moving the implant support relative to the corneal implant applicator to allow the corneal implant to adhere to the corneal implant applicator due to the corneal implant's preference for adhering to the implant applicator rather than the implant support;
positioning the corneal implant applicator such that the corneal implant engages corneal tissue; and
moving the corneal implant applicator from the corneal tissue to allow the corneal implant to preferentially adhere to the corneal tissue rather than the applicator due to the corneal implant's preference for adhering to the corneal tissue rather than the applicator.
10. The method of claim 9 further comprising removing a securing element that detachably secures the implant support to the corneal implant applicator.
11. The method of claim 9 further comprising wicking away fluid from between the corneal implant applicator and the implant support, wherein the wicking step occurs prior to moving the implant support relative to the corneal implant applicator.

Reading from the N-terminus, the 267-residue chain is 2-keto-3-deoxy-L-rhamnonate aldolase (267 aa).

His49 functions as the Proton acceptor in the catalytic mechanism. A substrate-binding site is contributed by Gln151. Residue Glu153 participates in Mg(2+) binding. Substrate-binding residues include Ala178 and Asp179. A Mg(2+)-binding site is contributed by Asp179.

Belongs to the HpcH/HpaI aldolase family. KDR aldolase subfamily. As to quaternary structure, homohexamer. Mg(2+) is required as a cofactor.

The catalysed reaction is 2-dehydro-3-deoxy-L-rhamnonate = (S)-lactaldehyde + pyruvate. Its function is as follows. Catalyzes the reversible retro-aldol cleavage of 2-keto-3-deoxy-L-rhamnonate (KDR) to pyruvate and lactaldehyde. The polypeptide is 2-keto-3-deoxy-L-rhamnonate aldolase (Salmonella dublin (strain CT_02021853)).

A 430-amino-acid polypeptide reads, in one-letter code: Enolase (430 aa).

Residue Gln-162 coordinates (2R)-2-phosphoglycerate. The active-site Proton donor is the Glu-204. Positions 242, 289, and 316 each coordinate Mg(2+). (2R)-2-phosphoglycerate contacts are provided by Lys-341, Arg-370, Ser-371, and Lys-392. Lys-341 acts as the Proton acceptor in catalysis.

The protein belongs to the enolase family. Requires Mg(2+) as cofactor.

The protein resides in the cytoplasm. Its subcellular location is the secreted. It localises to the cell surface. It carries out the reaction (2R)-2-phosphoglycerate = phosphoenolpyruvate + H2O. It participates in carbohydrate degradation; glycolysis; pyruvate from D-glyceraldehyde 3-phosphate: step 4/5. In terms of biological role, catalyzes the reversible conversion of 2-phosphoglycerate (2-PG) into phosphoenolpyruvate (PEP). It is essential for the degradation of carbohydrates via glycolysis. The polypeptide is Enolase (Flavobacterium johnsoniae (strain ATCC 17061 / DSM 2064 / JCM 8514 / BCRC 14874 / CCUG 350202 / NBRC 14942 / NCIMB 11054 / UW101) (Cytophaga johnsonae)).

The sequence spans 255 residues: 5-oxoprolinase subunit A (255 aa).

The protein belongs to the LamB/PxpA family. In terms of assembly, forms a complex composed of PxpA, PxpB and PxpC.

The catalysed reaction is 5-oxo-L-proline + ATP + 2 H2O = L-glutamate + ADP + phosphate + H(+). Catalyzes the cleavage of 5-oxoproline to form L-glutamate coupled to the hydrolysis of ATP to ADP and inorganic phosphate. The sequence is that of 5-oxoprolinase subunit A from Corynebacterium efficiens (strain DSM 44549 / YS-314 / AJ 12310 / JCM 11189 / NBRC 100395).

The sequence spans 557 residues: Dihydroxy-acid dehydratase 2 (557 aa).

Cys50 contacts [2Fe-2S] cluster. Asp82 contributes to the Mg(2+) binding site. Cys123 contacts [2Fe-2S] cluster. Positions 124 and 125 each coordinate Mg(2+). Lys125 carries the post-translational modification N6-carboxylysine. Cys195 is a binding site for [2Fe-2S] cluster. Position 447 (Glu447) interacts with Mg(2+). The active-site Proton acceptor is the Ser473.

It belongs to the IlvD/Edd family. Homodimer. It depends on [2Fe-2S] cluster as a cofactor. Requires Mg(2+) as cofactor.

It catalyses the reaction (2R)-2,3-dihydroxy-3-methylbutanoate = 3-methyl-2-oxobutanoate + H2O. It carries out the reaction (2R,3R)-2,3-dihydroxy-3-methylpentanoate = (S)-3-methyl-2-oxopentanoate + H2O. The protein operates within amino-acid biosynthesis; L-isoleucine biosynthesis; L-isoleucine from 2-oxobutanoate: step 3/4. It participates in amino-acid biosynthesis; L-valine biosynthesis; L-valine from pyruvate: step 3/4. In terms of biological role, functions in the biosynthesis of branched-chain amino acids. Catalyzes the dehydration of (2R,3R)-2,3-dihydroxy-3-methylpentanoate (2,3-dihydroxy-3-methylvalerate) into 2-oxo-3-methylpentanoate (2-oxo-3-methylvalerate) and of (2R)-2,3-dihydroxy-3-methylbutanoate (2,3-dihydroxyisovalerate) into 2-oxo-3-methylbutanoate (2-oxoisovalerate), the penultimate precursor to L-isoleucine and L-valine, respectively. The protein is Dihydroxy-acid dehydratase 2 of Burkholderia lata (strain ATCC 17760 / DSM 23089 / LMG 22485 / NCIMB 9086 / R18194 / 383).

12. The method of claim 9 further comprising, prior to the positioning step, creating a corneal flap and lifting the corneal flap to expose the corneal tissue.
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US09660371 US6543610B1 (en) 2000-09-12 2000-09-12 System for packaging and handling an implant and method of use
US09843547 US6581993B2 (en) 2000-09-12 2001-04-26 System for packaging and handling an implant and method of use
US10463091 US6893461B2 (en) 2000-09-12 2003-06-17 System for packaging and handling an implant and method of use
US11054639 US7128351B2 (en) 2000-09-12 2005-02-09 System for packaging and handling an implant and method of use
US11422815 US7992906B2 (en) 2000-09-12 2006-06-07 System for packaging and handling an implant and method of use
US13206200 US20110290681A1 (en) 2000-09-12 2011-08-09 System for Packaging and Handling an Implant and Method of Use
US201161550185 true 2011-10-21 2011-10-21
US201261606674 true 2012-03-05 2012-03-05
US13443696 US9005280B2 (en) 2000-09-12 2012-04-10 System for packaging and handling an implant and method of use
US201261679482 true 2012-08-03 2012-08-03
US13657650 US8668735B2 (en) 2000-09-12 2012-10-22 Corneal implant storage and delivery devices